Cuomo to wait until after 2020 election before taking budget action, report says

Gov. Andrew Cuomo is pushing off tough financial decisions until after the 2020 election — and has not released blueprints for a plan B in the event federal funding doesn’t come through to help New York recover from the pandemic-fueled fiscal crisis.

The state Division of the Budget issued a mid-year budget report Friday that avoids addressing massive budget gaps as the governor waits to see if his pal, former Vice President Joe Biden, is elected president and Democrats take over the U.S. Senate.

The report notes that no agreement has been reached in Congress on providing a recovery package to aid cash-strapped state and local governments,” the report said.

“The Enacted Budget Financial Plan noted that the ultimate size of any permanent reductions would depend in part on the availability of unrestricted federal aid,” it said.

While the U.S. Congress has begun discussions on additional recovery legislation, no agreement has been reached as of the date of this update,” the report said.

“Therefore,” it adds, “DOB now expects to transmit a detailed aid-to-localities reduction plan to the Legislature later in the State’s FY [fiscal year] 2021.”

DOB’s mid-year budget financial plan projects the Empire State’s tax receipts have plummeted by $14.9 billion  — a $400 million increase from August’s projection of $14.5 billion — tied to revenue losses brought on by COVID-19.

State budget officials also predict a 15.3 percent drop in tax revenues compared to April’s projections.

The state has already “reduced spending” by $4.3 billion through September “in the absence of Federal funding” by freezing hiring, new contracts and pay raises.

The state is also temporarily holding back 20% of most payments to local governments and nonprofits, according to the report.

Cuomo has the legal authority to withhold or reduce spending as part of the budget agreement reached with the Legislature earlier this year.

The state courts have taken a $300 million hit, forcing the judiciary to lay off 46 of its oldest judges.

Local governments say they couldn’t bear additional cuts.

“The state’s budget gap continues to concern New York’s county governments that are on the front line of the COVID-19 public health crisis at the same time they have their own revenue shortfalls and face a 20% state reimbursement cut when the demand for programs like food stamps and heating assistance is on the rise across the state,” Stephen J. Acquario, executive director of the New York State Association of Counties told The Post.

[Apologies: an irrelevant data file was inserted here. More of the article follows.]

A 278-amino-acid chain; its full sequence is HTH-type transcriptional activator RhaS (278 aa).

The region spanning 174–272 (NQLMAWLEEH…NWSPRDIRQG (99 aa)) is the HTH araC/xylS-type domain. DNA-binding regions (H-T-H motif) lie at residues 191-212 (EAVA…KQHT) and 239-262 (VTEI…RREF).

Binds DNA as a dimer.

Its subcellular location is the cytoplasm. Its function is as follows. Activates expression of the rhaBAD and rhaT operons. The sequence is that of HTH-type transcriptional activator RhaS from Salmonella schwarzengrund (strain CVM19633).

“To be clear, the state’s 20% cuts are not lowering the cost of the programs provided by counties. They are simply shifting these costs to local taxpayers who will now have to pay more for these state-mandate health and human service programs,” he added.

Meanwhile, state budget watchdogs said Cuomo is rolling the dice by waiting to take further action to stem red ink.

“With less than half the fiscal year left, the governor continues to (literally) bank on his hopes for a Biden victory in the presidential election, coupled with a Democratic takeover of the U.S. Senate, said E.J. McMahon, a fiscal analyst with the Empire Center for Public Policy.

Assuming that happens, Cuomo (not without reason) expects to produce a big infusion of federal aid to cover the still-enormous hole in his current budget, plus a large portion of the gap for FY 2022,” he said.

But McMahon added, “What if President Trump is re-elected, or a President Biden has his state and local aid proposals thwarted by a still Republican-dominated Senate?”

He noted that Cuomo budget director Robert Mujica said without a federal infusion the state would have to impose deeper cuts that would have a “devastating” impact on schools, hospitals, police and fire departments and other critical services and force the state to raise taxes and debt that “many impact our competitiveness and weaken” New York’s ability to lead the national recovery from the pandemic.

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